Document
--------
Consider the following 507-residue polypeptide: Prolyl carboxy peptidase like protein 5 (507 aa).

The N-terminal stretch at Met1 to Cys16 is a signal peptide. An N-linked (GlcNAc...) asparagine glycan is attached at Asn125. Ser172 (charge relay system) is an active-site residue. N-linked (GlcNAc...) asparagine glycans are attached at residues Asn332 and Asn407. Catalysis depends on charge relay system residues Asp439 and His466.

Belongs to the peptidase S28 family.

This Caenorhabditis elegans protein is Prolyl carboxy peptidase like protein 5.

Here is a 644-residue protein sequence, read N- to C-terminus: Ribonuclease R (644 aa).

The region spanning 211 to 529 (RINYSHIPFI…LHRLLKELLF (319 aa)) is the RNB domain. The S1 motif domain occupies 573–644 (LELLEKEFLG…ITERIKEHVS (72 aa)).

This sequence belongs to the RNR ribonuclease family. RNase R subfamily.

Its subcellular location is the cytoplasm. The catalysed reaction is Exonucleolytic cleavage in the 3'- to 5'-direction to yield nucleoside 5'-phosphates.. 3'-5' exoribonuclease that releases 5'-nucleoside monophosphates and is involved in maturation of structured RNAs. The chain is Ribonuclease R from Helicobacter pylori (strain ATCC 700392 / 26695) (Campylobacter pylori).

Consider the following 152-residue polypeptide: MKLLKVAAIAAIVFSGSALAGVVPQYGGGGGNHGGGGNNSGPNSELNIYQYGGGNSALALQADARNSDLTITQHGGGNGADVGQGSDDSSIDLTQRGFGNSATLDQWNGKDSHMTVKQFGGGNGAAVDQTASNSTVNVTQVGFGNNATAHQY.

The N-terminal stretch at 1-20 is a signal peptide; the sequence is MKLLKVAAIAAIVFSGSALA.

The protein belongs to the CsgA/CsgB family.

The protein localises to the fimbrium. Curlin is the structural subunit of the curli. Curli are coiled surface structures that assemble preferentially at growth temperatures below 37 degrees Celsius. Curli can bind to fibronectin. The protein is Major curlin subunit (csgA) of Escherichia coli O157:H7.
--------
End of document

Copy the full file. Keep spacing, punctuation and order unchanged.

Consider the following 507-residue polypeptide: Prolyl carboxy peptidase like protein 5 (507 aa).

The N-terminal stretch at Met1 to Cys16 is a signal peptide. An N-linked (GlcNAc...) asparagine glycan is attached at Asn125. Ser172 (charge relay system) is an active-site residue. N-linked (GlcNAc...) asparagine glycans are attached at residues Asn332 and Asn407. Catalysis depends on charge relay system residues Asp439 and His466.

Belongs to the peptidase S28 family.

This Caenorhabditis elegans protein is Prolyl carboxy peptidase like protein 5.

Here is a 644-residue protein sequence, read N- to C-terminus: Ribonuclease R (644 aa).

The region spanning 211 to 529 (RINYSHIPFI…LHRLLKELLF (319 aa)) is the RNB domain. The S1 motif domain occupies 573–644 (LELLEKEFLG…ITERIKEHVS (72 aa)).

This sequence belongs to the RNR ribonuclease family. RNase R subfamily.

Its subcellular location is the cytoplasm. The catalysed reaction is Exonucleolytic cleavage in the 3'- to 5'-direction to yield nucleoside 5'-phosphates.. 3'-5' exoribonuclease that releases 5'-nucleoside monophosphates and is involved in maturation of structured RNAs. The chain is Ribonuclease R from Helicobacter pylori (strain ATCC 700392 / 26695) (Campylobacter pylori).

Consider the following 152-residue polypeptide: MKLLKVAAIAAIVFSGSALAGVVPQYGGGGGNHGGGGNNSGPNSELNIYQYGGGNSALALQADARNSDLTITQHGGGNGADVGQGSDDSSIDLTQRGFGNSATLDQWNGKDSHMTVKQFGGGNGAAVDQTASNSTVNVTQVGFGNNATAHQY.

The N-terminal stretch at 1-20 is a signal peptide; the sequence is MKLLKVAAIAAIVFSGSALA.

The protein belongs to the CsgA/CsgB family.

The protein localises to the fimbrium. Curlin is the structural subunit of the curli. Curli are coiled surface structures that assemble preferentially at growth temperatures below 37 degrees Celsius. Curli can bind to fibronectin. The protein is Major curlin subunit (csgA) of Escherichia coli O157:H7.